Update on treatments for nonmotor symptoms of Parkinson's disease—an evidence-based medicine review

and the collaborators of the Parkinson's Disease Update on Non-Motor Symptoms Study Group on behalf of the Movement Disorders Society Evidence-Based Medicine Committee

Research output: Contribution to journalReview articlepeer-review

579 Citations (Scopus)

Abstract

Objective: To update evidence-based medicine recommendations for treating nonmotor symptoms in Parkinson's disease (PD). Background: The International Parkinson and Movement Disorder Society Evidence-Based Medicine Committee's recommendations for treatments of PD were first published in 2002, updated in 2011, and now updated again through December 31, 2016. Methods: Level I studies testing pharmacological, surgical, or nonpharmacological interventions for the treatment of nonmotor symptoms in PD were reviewed. Criteria for inclusion and quality scoring were as previously reported. The disorders covered were a range of neuropsychiatric symptoms, autonomic dysfunction, disorders of sleep and wakefulness, pain, fatigue, impaired olfaction, and ophthalmologic dysfunction. Clinical efficacy, implications for clinical practice, and safety conclusions are reported. Results: A total of 37 new studies qualified for review. There were no randomized controlled trials that met inclusion criteria for the treatment of anxiety disorders, rapid eye movement sleep behavior disorder, excessive sweating, impaired olfaction, or ophthalmologic dysfunction. We identified clinically useful or possibly useful interventions for the treatment of depression, apathy, impulse control and related disorders, dementia, psychosis, insomnia, daytime sleepiness, drooling, orthostatic hypotension, gastrointestinal dysfunction, urinary dysfunction, erectile dysfunction, fatigue, and pain. There were no clinically useful interventions identified to treat non-dementia-level cognitive impairment. Conclusions: The evidence base for treating a range of nonmotor symptoms in PD has grown substantially in recent years. However, treatment options overall remain limited given the high prevalence and adverse impact of these disorders, so the development and testing of new treatments for nonmotor symptoms in PD remains a top priority.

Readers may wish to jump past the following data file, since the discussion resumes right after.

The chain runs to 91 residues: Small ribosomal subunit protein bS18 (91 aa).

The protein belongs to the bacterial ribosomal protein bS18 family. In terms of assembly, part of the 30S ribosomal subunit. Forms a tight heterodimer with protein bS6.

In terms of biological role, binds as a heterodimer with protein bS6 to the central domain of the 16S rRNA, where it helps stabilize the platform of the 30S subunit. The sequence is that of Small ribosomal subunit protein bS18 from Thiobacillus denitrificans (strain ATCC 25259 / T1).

Original languageEnglish
Pages (from-to)180-198
Number of pages19
JournalMovement Disorders
Volume34
Issue number2
DOIs
Publication statusPublished - 1 Feb 2019

Keywords

  • evidence-based medicine
  • non-motor symptoms
  • Parkinson's disease
  • randomized controlled trial

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